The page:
The government counters that because the offense involved a drug quantity over the revised threshold, Robinson is not eligible for relief under the First Step Act. The government also argues that if the court finds that Robinson is entitled to a reduced sentence, any sentence below the revised guideline range for a career offender of 188 to 235 months and a 4-year period of supervised release is not warranted. Finally, the government asserts that under the First Step Act a court should not reexamine any guidelines issue determined at sentencing other than those directly impacted by the First Step Act.

         ANALYSIS

         I. First Step Act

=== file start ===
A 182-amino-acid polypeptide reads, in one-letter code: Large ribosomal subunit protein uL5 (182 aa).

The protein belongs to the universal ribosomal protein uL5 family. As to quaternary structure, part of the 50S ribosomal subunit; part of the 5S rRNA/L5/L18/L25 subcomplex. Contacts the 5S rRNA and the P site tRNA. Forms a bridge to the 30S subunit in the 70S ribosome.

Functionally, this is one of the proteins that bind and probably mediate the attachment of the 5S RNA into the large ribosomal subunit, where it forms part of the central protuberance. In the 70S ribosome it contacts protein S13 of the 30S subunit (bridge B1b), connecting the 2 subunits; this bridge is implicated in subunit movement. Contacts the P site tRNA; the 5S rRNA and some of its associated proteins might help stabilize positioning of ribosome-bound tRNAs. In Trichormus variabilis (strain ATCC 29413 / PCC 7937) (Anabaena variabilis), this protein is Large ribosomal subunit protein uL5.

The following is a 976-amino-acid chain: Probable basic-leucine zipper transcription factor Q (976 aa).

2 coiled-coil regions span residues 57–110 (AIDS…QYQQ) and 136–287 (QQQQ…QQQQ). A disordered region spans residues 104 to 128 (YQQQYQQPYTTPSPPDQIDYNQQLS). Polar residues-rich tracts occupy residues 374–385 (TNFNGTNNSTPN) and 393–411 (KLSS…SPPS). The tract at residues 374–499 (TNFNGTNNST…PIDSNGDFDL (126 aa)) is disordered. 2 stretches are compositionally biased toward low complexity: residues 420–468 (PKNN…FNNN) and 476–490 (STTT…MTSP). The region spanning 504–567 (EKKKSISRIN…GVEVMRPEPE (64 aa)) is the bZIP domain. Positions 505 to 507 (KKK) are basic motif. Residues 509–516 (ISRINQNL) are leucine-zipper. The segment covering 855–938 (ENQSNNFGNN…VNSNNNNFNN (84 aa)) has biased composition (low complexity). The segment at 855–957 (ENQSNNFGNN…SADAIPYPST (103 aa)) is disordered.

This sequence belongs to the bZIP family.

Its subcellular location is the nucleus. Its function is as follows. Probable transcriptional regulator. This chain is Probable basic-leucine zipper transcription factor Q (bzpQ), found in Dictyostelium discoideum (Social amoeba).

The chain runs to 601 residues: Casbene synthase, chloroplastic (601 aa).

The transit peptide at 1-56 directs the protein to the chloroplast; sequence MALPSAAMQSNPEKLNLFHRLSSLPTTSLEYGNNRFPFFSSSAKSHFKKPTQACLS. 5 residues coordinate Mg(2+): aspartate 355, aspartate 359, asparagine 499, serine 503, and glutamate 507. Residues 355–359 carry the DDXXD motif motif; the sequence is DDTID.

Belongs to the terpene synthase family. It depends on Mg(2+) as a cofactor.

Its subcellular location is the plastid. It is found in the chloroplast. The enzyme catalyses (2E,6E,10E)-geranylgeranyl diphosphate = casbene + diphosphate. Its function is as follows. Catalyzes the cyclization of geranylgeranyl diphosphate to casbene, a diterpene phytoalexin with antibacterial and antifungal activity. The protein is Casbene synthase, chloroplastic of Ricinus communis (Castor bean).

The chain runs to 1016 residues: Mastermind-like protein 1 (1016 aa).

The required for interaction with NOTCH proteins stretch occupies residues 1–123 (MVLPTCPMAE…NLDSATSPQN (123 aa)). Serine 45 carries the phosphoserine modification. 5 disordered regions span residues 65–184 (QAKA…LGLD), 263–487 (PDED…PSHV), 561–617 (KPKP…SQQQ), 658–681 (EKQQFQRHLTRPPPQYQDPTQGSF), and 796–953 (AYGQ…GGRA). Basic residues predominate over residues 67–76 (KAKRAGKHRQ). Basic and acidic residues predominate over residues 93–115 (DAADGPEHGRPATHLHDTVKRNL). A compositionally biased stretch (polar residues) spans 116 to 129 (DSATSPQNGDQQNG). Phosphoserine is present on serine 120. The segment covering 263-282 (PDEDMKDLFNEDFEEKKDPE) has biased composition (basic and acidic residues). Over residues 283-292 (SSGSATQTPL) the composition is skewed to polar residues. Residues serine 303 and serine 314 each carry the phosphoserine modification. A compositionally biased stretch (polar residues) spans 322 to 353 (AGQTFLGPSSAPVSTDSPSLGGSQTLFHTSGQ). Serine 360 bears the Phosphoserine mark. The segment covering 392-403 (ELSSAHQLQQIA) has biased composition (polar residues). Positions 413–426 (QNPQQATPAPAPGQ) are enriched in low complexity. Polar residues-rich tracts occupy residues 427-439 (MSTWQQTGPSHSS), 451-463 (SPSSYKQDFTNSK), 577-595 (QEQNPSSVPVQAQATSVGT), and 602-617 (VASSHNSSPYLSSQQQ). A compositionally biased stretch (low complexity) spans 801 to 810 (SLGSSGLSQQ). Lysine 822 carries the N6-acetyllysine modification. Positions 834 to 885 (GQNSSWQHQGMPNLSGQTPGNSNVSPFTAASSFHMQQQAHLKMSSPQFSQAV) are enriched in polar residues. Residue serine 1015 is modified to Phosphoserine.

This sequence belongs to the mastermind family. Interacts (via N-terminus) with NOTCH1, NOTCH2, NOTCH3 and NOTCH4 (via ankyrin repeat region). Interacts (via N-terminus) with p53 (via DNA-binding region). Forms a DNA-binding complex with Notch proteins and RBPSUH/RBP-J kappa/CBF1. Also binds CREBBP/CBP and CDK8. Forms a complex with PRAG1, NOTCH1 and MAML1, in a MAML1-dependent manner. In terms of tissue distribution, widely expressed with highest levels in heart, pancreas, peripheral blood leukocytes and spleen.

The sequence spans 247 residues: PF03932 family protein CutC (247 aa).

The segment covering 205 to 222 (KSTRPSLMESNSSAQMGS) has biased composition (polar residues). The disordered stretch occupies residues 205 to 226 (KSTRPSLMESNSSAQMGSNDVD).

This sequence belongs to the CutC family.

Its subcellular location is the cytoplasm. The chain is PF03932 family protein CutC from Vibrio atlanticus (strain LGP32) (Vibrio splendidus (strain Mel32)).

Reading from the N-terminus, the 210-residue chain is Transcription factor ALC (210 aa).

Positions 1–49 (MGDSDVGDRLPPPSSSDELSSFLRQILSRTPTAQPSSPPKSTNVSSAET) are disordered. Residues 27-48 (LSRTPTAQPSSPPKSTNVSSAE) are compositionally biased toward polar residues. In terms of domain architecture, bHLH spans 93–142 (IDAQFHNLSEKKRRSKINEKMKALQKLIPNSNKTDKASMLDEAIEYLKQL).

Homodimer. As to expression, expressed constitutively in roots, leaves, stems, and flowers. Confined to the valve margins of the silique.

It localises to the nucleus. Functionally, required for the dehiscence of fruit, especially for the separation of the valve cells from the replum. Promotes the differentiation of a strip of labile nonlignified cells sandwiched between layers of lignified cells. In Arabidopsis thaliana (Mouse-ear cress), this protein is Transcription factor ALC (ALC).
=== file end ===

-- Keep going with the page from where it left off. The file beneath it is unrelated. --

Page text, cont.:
At the time Robinson was sentenced, a violation of § 841(a)(1) carried a mandatory minimum sentence of 10 years and a maximum sentence of life imprisonment if the offense involved more than 50 grams of cocaine base, and a penalty range of 5 to 40 years if the offense involved more than 5 grams of cocaine base. 21 U.S.C. § 841(b)(1)(A) and (B) (2006). In 2010, the Fair Sentencing Act was passed, and Section 2 of the Act reduced penalties for offenses involving cocaine base by increasing the threshold drug quantities required to trigger mandatory minimum sentences under 21 U.S.C. § 841(b)(1). Fair Sentencing Act of 2010, Pub. L. No. 111-220, § 2, 124 Stat. 2372 (2010). Currently, in order to trigger the 10-years-to-life-sentencing range, the offense must involve more than 280 grams of cocaine base, and to trigger the 5-to-40-year sentencing range, the offense must involve more than 28 grams of cocaine base.